"Philosophy in action": a critique of the "asymmetrical relations" in the education model

The end of a long administrative assassination

"Disarmament" and "self-criticism": key concepts in the discourse of power

A Bulgarian reception of Heidegger and ways of utilising the philosopher

Heidegger's deconstruction as a way to experience one's own existential situation: Designing a "project" for oneself

A play between the truth of historical facts and the "logic of history"

Baiting the other side: State Security and the philosopher

Redemption and its price

Theoretical Outcomes (4): The Correlation between Coercion and Free Action in a Totalitarian State

7. The Isak Passy Case: The Separation of Political and Intellectual Power – Theory and Information Breakthrough

On the tragedy of a crushed ideal

Facts against the dogmatist's theoretical superstition

The philosophers’ enlightenment surge: A quest for the educational and moral fundamentals of young people

Altering the whole intellectual context: “destruction through creation”

Theoretical Outcomes (5): Academic Paradigm and Community amid the One-party Dictatorship

8. From Zhelyu Zhelev Case to the Case of 'Fascism' Anatomy of a Chain of Incidents

Fascism: A dissection of the totalitarian phenomenon and the semantic challenges of a book with a key

From a manuscript titled, The Totalitarian State, to Fascism: on the collective authorship of an incident

"Constitutional fiction" and its use

The arraignment of the "ideological prosecution": formalism and lack of zeal

Fissures in Censorship: Penalties for "blunted vigilance" and "political myopia"

A split between the party commanding heights and the grassroots: The primary party organisation – one possible pocket of resistance

9. The Dobrin Spassov Case: A Clash between the Rejection of Totalitarian Practices and the Commitment to Social Utopia

Alien among his own or the testing of loyalty

Hamstrung innovation

Dobrin Spassov stepping into Todor Pavlov's boots: Efforts to overcome the "intense backwardness" of Bulgarian philosophy

The debate on totalitarianism and the changes in the structure of the scientific (philosophical) field

The emergence of an alternative assessment centre of academic relevance and civil conduct

The contradiction between the regime's nature and the principles of civil conduct

10. The Ilcho Dimitrov Case: In Search of a Win-Win Game within the System – The Public Communications Craftsman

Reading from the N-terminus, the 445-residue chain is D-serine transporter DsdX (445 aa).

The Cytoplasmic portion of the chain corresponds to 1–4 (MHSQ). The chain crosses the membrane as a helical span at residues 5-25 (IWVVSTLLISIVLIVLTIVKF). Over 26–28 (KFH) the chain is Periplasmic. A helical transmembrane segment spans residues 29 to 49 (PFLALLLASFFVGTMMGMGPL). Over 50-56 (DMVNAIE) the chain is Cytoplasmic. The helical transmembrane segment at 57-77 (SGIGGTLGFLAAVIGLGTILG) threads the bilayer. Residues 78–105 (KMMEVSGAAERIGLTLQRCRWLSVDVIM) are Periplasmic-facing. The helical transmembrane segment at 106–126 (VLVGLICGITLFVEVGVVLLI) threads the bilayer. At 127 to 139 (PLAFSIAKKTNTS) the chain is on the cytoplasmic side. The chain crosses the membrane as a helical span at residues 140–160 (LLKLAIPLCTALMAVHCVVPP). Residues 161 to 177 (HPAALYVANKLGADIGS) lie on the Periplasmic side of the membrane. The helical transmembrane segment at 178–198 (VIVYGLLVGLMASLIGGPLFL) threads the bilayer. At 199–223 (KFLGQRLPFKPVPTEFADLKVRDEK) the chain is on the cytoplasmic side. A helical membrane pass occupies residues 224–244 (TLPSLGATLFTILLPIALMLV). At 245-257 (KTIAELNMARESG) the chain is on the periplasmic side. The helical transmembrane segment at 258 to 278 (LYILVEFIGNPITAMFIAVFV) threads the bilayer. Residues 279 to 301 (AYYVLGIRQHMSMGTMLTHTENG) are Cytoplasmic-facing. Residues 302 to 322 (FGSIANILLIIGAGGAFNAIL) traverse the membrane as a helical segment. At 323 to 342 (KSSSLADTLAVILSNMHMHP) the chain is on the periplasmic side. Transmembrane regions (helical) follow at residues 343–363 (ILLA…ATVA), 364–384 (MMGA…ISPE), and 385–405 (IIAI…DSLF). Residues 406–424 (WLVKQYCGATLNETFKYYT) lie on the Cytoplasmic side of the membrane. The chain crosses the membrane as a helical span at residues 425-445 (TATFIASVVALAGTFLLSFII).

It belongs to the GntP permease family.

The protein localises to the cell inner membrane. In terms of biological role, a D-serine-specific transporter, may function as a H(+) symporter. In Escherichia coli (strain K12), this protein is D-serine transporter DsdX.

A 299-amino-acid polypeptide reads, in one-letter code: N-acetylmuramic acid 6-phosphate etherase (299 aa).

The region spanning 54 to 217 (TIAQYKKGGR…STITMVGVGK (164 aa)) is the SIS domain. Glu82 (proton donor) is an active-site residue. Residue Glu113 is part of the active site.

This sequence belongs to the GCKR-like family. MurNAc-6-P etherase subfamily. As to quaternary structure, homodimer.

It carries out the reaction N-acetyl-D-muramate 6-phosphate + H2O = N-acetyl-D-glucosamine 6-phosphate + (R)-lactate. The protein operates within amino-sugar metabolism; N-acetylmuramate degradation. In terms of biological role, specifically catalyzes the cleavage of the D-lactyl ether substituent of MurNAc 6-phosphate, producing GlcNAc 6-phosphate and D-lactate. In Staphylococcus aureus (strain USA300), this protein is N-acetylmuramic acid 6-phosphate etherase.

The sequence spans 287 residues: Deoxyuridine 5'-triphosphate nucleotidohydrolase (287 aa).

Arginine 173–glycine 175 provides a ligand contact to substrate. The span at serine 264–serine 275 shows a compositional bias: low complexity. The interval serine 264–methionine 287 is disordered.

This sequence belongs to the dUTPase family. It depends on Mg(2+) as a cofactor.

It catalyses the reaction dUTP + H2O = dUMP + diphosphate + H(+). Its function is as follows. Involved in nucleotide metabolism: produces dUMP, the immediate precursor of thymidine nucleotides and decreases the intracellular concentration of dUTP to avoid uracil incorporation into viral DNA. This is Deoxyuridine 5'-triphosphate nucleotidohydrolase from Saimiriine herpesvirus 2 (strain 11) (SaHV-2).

Questioning the simplistic propaganda version of Bulgarian history between the two World Wars

Ilcho Dimitrov and Todor Pavlov: historical facts against class-and-party fitness for purpose

The intellectuals' quest to positions of power: The relationship between the power of force and the power of knowledge

The in-out existence in two different social environments: The inexorable logic of symbolic capital exchange

The inner workings of big power: How can academic and political attitudes part ways

"Paris is worth a mass": Clashes between the state administration and the party apparatus

The horizon of reformist thinking and action

Theoretical Outcomes (6): Specifics of Social Criticism in Totalitarian Society – Social Criticism and Social Change

Conclusion: From the Big Event to the Incidents: A Reconstruction of the Event(ual) Identity of Historical Change


Literature and archival sources

About the Author

Ivaylo Znepolski is the Director of the Institute for the Study of the Recent Past in Sofia, Professor at Sofia University, Bulgaria, Visiting Professor at the École des Hautes Études en Sciences Sociales in Paris (1994–2002), former culture minister (1993–1995), and an author of numerous books and edited volumes on the recent communist past of Bulgarian and Eastern Europe.

About the Series

Routledge Histories of Central and Eastern Europe

The nations of Central and Eastern Europe experienced a time of momentous change in the period following the Second World War. The vast majority were subject to Communism and central planning while events such as the Hungarian uprising and Prague Spring stood out as key watershed moments against a distinct social, cultural and political backcloth. With the fall of the Berlin Wall, German reunification and the break-up of the Soviet Union, changes from the 1990s onwards have also been momentous with countries adjusting to various capitalist realities. The volumes in this series will help shine a light on the experiences of this key geopolitical zone with many lessons to be learned for the future.

Learn more…

Subject Categories

BISAC Subject Codes/Headings:
HISTORY / General
HISTORY / Europe / Russia & the Former Soviet Union
HISTORY / Modern / 20th Century